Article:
Here’s a good problem to have: Let’s say your book launch is wildly successful.
You’ve written a great book, received glowing reviews, created a big buzz, enticed 200 of your best friends to attend the launch event, and convinced them all to buy two copies. Do you have 400 copies on hand to sell? No?
No worries. Because you’ve prepared for even this eventuality.
Of course, the best option is to have plenty of copies available for sale. If you’ve used an RSVP system to keep track of who’s coming to your event, you’ll have a general idea how many people to expect. (Remember, most of the people who attend will be the ones you bring in, rather than the bookstore’s regular customers.)
How many copies should you plan on selling at each event? It depends.
How many people will attend your event? How well do they know you? Do they already love your book? (See Get your audience engaged.) Do they care passionately about your promotional partner? Have you given readers a reason to buy today? Have you given them a reason to buy multiple copies? Have you created any special offers? Have you told them what benefits they’ll get from reading your book? Have you asked them to buy your book?
And finally, have you provided wine at the launch event? (Although I haven’t seen any scientific studies, I’m pretty sure serving a little alcohol helps increase sales. Be sure you don’t provide alcohol to anyone who is under age, or already over-served.)
You’re likely selling consignment copies through the bookstore where your launch event is taking place. If that’s the case, you can supplement the store’s supply by running out to your car, opening the trunk, and pulling out the extra box of books you take with you wherever you go.
This is a good time to talk about the timeline for ordering your print-on-demand books; I’d allow at least a month for uploading the files, reviewing your proof, making changes, finalizing your file, receiving a final proof, ordering a supply of books, and having them printed, bound, and shipped to you.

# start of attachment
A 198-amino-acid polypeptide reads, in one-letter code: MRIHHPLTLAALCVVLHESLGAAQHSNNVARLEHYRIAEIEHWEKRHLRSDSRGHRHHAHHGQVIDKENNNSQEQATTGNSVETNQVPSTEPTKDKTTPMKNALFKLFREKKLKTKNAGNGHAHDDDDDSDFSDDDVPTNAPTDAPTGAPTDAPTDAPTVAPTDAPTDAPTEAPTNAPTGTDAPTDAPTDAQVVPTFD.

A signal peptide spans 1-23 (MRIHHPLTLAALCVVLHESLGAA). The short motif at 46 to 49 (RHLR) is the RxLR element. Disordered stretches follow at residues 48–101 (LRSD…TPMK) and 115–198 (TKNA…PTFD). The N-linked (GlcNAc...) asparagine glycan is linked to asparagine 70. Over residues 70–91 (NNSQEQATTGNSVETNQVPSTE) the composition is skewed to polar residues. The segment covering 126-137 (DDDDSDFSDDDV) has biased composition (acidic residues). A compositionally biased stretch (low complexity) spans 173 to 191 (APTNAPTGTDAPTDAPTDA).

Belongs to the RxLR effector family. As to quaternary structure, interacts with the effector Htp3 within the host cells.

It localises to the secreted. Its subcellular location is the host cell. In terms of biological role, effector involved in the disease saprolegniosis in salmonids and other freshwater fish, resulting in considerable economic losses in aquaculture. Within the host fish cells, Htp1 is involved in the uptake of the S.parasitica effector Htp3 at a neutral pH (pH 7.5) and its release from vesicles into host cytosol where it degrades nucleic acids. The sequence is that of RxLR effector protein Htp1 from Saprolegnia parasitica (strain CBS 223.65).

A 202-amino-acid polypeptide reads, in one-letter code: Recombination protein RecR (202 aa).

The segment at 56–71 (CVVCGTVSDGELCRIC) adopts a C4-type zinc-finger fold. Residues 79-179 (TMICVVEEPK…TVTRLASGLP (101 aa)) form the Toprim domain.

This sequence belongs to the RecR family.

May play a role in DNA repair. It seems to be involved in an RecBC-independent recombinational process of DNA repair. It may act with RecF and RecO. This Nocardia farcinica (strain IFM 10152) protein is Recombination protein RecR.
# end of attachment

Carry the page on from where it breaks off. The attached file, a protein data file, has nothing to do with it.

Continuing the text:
OK — Let’s say you’ve ordered more books than you think you’ll need and received them in plenty of time … but you still run out. (Congratulations!)
Here’s a little trick that can help ensure that you don’t lose sales.
Come prepared with a supply of customized bookplates, printed on peel-n-stick paper. You can sell the book (even if you can’t deliver it that day), give your buyer one of your custom bookplates, and ask them to come back into the store in a week or so to pick up their book as soon as it is available. There’s a twist: Offer to sign the bookplate on the spot.
This works better than selling the book and not having anything to hand your customer, because in that circumstance it’s too easy for the potential buyer to put off the sale until later, when the book is in stock. If you offer a signed bookplate, you’re giving your customer a good reason to buy now (they get your signature on a bookplate that they can easily affix to the inside of the book) rather than postponing the sale.